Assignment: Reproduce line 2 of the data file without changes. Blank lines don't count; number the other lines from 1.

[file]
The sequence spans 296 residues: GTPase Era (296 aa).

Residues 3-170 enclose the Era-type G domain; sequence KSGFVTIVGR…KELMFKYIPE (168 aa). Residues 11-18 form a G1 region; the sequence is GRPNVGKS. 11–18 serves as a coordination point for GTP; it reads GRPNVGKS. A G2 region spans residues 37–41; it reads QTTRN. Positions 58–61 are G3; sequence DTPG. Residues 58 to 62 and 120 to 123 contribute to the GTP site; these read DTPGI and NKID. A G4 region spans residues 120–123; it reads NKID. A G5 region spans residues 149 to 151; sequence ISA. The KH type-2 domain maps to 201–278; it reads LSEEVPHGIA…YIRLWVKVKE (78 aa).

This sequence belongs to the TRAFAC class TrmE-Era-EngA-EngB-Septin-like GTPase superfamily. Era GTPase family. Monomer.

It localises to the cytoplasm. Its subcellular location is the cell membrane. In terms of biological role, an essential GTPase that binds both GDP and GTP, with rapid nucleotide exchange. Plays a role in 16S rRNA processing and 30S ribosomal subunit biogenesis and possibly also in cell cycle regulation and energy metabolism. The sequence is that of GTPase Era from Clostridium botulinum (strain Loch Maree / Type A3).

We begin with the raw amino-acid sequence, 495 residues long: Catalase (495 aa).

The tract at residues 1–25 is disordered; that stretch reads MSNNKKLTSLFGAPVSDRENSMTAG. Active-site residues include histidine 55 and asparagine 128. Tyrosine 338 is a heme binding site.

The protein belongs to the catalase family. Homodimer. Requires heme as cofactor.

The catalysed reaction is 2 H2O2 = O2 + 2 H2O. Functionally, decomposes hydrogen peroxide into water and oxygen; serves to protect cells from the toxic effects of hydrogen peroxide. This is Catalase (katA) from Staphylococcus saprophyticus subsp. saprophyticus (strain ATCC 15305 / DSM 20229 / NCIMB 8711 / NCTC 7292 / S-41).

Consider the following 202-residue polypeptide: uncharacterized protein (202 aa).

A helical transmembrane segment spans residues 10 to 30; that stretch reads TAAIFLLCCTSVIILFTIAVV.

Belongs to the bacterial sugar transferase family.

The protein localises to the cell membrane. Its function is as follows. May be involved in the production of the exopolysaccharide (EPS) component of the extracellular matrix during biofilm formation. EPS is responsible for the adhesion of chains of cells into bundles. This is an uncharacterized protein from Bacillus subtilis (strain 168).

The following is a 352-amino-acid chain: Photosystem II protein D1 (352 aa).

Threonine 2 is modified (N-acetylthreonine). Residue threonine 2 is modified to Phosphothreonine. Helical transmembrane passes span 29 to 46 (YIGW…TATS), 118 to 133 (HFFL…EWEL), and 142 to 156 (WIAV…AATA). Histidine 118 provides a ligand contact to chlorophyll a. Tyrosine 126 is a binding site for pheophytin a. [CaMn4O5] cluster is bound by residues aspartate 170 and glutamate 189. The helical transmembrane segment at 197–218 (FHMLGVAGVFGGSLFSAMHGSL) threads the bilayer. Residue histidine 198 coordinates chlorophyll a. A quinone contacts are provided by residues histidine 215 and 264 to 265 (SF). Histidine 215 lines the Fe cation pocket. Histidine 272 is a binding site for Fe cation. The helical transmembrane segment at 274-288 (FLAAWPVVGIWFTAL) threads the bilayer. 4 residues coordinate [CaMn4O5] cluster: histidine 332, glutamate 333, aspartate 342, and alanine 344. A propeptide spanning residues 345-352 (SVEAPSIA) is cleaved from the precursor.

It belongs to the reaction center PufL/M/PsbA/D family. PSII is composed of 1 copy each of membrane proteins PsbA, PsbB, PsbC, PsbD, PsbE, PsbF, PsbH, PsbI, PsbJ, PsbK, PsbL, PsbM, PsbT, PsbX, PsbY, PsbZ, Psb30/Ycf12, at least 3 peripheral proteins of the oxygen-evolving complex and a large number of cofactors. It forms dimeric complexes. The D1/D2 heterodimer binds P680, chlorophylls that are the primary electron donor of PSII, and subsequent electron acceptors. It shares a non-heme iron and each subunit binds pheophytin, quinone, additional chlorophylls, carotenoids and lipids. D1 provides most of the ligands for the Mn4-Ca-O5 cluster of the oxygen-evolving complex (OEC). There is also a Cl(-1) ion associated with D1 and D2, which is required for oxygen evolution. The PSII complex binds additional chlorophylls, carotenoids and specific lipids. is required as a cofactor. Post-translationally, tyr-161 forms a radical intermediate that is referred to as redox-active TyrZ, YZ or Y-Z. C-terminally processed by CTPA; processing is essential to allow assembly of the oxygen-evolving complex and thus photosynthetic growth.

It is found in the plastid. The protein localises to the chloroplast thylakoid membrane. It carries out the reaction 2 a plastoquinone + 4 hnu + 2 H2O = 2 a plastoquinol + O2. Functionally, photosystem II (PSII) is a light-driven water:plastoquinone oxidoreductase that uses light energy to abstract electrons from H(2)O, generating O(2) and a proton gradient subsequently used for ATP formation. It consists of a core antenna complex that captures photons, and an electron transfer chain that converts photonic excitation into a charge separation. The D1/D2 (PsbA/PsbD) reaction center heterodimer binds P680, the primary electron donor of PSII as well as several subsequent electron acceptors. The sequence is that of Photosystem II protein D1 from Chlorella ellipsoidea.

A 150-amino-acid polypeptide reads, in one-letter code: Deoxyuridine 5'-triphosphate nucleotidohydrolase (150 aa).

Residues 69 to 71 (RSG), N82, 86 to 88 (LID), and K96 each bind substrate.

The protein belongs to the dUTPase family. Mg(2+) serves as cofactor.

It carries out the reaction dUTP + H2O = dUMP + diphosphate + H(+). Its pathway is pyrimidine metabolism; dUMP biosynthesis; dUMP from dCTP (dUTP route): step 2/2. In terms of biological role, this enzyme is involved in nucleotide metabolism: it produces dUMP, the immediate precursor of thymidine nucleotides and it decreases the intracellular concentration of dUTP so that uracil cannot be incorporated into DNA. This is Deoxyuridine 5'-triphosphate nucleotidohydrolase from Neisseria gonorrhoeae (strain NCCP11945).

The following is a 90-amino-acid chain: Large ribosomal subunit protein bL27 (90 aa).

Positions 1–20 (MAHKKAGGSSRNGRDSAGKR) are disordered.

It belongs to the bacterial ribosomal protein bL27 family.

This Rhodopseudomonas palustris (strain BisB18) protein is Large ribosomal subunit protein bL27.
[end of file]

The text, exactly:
Residues 3-170 enclose the Era-type G domain; sequence KSGFVTIVGR…KELMFKYIPE (168 aa). Residues 11-18 form a G1 region; the sequence is GRPNVGKS. 11–18 serves as a coordination point for GTP; it reads GRPNVGKS. A G2 region spans residues 37–41; it reads QTTRN. Positions 58–61 are G3; sequence DTPG. Residues 58 to 62 and 120 to 123 contribute to the GTP site; these read DTPGI and NKID. A G4 region spans residues 120–123; it reads NKID. A G5 region spans residues 149 to 151; sequence ISA. The KH type-2 domain maps to 201–278; it reads LSEEVPHGIA…YIRLWVKVKE (78 aa).